This legendary green chile-and-beer spot will give you a taste of Colorado like no other The Denver Post

Editor’s note: This is part of The Know’s series, Staff Favorites. Each week, we will offer our opinions on the best that Colorado has to offer for dining, shopping, entertainment, outdoor activities and more. (We’ll also let you in on some hidden gems). 

I wasn’t alive in the 1940s. But every time I watch “The Godfather,” I still get nostalgic for a time and place I never experienced. The same could be said for Gray’s Coors Tavern. I didn’t grow up or live in Pueblo in any decade, but walking into this living piece of history makes me feel like I did.

In which era? Maybe all of them. Gray’s Coors Tavern, at 515 W. 4th St. in Pueblo, is a must-stop for anyone who wants to revel in a piece of Colorado’s past.

The photos on the walls date back generations, telling the story of how Gray’s began its life as Johnnie’s Coors Tavern in 1934, the year after Prohibition ended. Although Colorado liquor laws at the time mostly prohibited breweries from operating their own bars — a vestige of the lawless days before Prohibition when that had been the norm — some verbal (and written) histories of Gray’s say that Adolph Coors worked with a few of his distributors and other businessmen around the state to put the family name above the doors of a few saloons.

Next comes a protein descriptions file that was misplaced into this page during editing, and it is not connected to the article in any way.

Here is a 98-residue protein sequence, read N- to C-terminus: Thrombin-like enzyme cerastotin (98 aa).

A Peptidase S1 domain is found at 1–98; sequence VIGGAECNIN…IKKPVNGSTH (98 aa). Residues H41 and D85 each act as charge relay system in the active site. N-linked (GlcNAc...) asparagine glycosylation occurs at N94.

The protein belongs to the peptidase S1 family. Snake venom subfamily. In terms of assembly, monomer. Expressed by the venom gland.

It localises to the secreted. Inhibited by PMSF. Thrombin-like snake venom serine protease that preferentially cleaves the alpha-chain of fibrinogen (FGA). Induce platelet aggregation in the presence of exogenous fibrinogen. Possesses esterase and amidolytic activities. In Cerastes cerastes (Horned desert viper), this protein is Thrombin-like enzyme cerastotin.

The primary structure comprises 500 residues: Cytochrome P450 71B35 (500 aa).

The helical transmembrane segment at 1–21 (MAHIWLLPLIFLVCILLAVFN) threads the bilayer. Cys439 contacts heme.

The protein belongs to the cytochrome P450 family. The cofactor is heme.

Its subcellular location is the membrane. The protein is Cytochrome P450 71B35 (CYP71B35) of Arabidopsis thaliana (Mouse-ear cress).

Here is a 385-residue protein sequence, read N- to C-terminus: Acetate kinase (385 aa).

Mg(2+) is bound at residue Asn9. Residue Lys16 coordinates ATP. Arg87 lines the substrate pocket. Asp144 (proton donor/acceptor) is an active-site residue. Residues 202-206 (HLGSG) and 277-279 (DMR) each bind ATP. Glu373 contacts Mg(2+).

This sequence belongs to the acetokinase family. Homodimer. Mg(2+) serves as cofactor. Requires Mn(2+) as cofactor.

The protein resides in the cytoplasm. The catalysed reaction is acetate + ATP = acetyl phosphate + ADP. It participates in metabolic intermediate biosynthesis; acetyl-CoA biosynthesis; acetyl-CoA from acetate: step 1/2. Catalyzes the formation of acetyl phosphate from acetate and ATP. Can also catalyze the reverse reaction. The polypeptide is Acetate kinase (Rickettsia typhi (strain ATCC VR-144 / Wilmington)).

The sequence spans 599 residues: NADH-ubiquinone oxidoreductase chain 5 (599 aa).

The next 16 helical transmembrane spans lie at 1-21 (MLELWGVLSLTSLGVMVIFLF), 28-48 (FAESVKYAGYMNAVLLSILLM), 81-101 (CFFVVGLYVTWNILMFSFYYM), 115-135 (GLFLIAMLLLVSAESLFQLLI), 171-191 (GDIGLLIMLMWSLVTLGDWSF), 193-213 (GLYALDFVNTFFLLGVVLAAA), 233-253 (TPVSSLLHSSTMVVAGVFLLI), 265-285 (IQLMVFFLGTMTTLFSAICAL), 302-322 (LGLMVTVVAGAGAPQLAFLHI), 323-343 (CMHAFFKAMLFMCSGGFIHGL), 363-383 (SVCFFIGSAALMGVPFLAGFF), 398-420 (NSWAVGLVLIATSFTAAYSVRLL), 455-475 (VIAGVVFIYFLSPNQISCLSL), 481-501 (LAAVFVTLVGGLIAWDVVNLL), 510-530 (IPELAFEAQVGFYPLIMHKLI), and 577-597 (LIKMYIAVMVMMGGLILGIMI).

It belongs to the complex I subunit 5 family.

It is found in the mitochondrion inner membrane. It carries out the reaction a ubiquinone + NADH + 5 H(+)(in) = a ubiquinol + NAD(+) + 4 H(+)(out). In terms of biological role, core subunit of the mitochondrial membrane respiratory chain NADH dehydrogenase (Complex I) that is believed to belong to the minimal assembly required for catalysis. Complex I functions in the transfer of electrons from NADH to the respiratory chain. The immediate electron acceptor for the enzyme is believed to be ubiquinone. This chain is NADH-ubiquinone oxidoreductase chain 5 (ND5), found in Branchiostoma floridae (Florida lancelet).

In Pueblo, that businessman was Johnnie Greco, who ran Johnnie’s Coors Tavern for the next 50 years, building it into a favorite for locals.  In 1983, Greco sold it to Don Gray and his uncle, Gary Gray, who kept things almost exactly the same as they’d been, aside from a slight change to the name.

Which means that Coors beer, and a lot of Coors, is what you’re going to find there. The best way to order one: in an icy cold schooner,  something fit for the real king of beers.

Sit at the long bar or in one of the divided booths, and chunky plastic menus will lay out the rest of your options, primarily burgers and sandwiches, including Pueblo’s famous sausage and pepper hoagies. But for most diners, there is only one correct choice: the Slopper, an open-faced, double cheeseburger smothered in green chile (Pueblo-grown), in a bowl with a spoon.

The Slopper has a couple of different origin stories, but very few people would argue that it was created anywhere but at Gray’s at some point in the 1950s. Today, you can find Sloppers at a variety of Pueblo eateries — and it is perhaps (or should be officially designated as) Colorado’s signature dish.

But it’s the photos on the walls and the sports memorabilia, mostly of the Denver Broncos, covering almost every square foot that lend Gray’s its timeless aura.

They make me feel at home, as if I’d grown up eating a Slopper at Gray’s every day. Calendars going back decades, team photos, signed posters, neon signs, beer ads, old schedules and so much more. It’s the kind of outward dedication to something that attests to a deep inner pride. In this case, a pride for Colorado and for Pueblo.

Sit for a few minutes at Gray’s, and you can feel it, too.

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